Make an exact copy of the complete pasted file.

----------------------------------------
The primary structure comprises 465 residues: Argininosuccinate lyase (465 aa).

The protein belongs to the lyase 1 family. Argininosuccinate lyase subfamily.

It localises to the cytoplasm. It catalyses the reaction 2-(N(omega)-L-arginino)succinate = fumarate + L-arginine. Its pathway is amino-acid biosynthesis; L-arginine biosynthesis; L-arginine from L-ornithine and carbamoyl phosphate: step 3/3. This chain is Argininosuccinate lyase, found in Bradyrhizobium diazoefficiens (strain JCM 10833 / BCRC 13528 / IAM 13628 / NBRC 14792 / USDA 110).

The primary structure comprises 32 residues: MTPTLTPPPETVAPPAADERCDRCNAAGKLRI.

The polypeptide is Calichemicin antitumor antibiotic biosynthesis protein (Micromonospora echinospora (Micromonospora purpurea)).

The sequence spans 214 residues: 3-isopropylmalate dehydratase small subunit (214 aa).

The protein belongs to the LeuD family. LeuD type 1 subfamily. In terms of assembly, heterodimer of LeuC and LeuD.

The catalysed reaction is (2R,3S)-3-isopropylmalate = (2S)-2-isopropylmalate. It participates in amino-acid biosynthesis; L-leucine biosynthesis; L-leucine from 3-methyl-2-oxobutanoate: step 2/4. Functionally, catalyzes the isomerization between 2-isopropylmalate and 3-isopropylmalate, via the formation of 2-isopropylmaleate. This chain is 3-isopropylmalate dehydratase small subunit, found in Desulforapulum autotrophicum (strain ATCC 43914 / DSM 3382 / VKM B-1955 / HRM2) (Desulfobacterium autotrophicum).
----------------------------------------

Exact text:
The primary structure comprises 465 residues: Argininosuccinate lyase (465 aa).

The protein belongs to the lyase 1 family. Argininosuccinate lyase subfamily.

It localises to the cytoplasm. It catalyses the reaction 2-(N(omega)-L-arginino)succinate = fumarate + L-arginine. Its pathway is amino-acid biosynthesis; L-arginine biosynthesis; L-arginine from L-ornithine and carbamoyl phosphate: step 3/3. This chain is Argininosuccinate lyase, found in Bradyrhizobium diazoefficiens (strain JCM 10833 / BCRC 13528 / IAM 13628 / NBRC 14792 / USDA 110).

The primary structure comprises 32 residues: MTPTLTPPPETVAPPAADERCDRCNAAGKLRI.

The polypeptide is Calichemicin antitumor antibiotic biosynthesis protein (Micromonospora echinospora (Micromonospora purpurea)).

The sequence spans 214 residues: 3-isopropylmalate dehydratase small subunit (214 aa).

The protein belongs to the LeuD family. LeuD type 1 subfamily. In terms of assembly, heterodimer of LeuC and LeuD.

The catalysed reaction is (2R,3S)-3-isopropylmalate = (2S)-2-isopropylmalate. It participates in amino-acid biosynthesis; L-leucine biosynthesis; L-leucine from 3-methyl-2-oxobutanoate: step 2/4. Functionally, catalyzes the isomerization between 2-isopropylmalate and 3-isopropylmalate, via the formation of 2-isopropylmaleate. This chain is 3-isopropylmalate dehydratase small subunit, found in Desulforapulum autotrophicum (strain ATCC 43914 / DSM 3382 / VKM B-1955 / HRM2) (Desulfobacterium autotrophicum).